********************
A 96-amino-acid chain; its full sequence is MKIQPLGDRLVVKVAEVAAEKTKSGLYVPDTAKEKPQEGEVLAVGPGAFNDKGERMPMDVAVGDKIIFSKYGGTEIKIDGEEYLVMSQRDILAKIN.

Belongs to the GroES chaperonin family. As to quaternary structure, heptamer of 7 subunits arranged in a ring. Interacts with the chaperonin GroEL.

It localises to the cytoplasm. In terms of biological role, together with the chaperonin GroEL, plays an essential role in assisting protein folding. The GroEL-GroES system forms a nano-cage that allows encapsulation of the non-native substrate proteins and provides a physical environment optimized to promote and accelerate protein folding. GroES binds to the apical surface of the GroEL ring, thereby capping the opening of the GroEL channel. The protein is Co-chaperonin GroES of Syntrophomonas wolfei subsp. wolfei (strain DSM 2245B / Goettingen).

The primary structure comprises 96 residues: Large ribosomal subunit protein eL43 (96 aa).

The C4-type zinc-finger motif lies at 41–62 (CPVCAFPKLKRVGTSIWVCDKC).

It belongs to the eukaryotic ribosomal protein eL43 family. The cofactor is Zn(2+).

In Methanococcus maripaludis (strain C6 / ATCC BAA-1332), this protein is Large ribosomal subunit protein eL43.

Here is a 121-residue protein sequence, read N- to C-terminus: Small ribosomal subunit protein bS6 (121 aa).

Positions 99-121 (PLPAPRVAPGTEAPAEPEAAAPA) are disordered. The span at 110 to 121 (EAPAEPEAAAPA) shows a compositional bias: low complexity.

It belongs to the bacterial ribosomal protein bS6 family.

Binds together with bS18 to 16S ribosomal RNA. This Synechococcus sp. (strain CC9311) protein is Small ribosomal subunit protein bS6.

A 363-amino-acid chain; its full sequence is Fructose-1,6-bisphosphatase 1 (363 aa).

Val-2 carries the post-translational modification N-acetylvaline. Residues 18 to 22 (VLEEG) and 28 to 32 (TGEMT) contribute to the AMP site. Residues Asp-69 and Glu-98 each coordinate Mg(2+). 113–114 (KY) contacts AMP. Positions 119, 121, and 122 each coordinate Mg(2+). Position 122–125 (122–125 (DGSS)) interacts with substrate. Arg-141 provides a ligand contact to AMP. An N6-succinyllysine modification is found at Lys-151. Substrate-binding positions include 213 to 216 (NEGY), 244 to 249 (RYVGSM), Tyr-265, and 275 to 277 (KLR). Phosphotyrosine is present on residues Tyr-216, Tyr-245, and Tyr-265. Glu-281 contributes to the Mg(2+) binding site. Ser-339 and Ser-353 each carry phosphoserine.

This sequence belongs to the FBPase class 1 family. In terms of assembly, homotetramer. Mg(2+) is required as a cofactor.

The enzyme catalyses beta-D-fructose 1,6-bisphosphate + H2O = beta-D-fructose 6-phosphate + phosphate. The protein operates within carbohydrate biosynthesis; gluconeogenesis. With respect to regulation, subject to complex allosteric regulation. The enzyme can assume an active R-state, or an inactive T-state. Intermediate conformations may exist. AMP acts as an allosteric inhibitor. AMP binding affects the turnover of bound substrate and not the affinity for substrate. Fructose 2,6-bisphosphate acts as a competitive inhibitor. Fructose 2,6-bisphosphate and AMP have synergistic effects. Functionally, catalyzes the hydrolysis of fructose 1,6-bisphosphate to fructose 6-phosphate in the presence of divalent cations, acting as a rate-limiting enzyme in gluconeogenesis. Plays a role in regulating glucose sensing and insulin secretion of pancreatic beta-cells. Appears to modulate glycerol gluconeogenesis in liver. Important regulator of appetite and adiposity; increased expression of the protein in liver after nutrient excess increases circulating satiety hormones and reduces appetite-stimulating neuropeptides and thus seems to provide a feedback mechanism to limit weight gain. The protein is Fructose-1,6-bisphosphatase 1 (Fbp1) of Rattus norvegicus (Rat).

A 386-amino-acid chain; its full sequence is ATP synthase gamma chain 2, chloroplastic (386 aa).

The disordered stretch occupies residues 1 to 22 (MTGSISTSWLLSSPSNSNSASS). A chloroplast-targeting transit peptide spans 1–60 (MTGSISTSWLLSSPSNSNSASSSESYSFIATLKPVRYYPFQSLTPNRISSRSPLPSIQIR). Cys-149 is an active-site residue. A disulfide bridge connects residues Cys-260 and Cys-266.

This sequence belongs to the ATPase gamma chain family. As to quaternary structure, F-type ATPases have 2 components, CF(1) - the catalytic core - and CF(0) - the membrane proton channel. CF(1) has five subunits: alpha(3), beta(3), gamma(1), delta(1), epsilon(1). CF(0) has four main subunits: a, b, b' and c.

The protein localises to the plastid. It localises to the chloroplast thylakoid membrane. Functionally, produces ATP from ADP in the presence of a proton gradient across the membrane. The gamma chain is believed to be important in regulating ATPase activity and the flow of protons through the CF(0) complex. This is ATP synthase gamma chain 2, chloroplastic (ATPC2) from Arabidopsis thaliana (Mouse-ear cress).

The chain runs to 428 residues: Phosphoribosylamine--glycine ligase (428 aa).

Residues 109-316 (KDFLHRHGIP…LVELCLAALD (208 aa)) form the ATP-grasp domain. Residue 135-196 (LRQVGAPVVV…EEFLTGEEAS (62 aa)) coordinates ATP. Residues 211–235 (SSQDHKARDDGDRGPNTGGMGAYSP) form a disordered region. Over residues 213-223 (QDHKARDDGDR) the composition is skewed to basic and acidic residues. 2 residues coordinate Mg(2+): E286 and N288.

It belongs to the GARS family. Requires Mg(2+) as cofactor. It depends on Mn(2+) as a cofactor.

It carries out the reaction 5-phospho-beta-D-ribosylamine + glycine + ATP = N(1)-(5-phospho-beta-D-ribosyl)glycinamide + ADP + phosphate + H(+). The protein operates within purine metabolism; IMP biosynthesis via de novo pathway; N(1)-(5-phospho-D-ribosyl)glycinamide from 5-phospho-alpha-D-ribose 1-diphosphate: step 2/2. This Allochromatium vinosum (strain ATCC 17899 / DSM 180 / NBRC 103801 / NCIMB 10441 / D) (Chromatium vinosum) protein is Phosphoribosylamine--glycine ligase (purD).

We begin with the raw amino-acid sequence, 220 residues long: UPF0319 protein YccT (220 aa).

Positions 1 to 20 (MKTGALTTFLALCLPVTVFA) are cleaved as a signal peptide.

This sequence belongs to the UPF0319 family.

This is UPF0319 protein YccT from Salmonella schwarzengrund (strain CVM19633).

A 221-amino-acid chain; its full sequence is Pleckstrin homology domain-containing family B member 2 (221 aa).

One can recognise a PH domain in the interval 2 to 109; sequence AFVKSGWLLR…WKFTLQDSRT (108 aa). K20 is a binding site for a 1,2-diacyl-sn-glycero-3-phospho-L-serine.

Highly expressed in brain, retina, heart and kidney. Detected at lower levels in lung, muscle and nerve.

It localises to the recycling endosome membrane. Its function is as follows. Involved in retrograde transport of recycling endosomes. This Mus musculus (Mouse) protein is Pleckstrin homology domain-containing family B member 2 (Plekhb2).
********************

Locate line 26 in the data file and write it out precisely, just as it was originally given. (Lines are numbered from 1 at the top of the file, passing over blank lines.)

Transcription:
This sequence belongs to the UPF0319 family.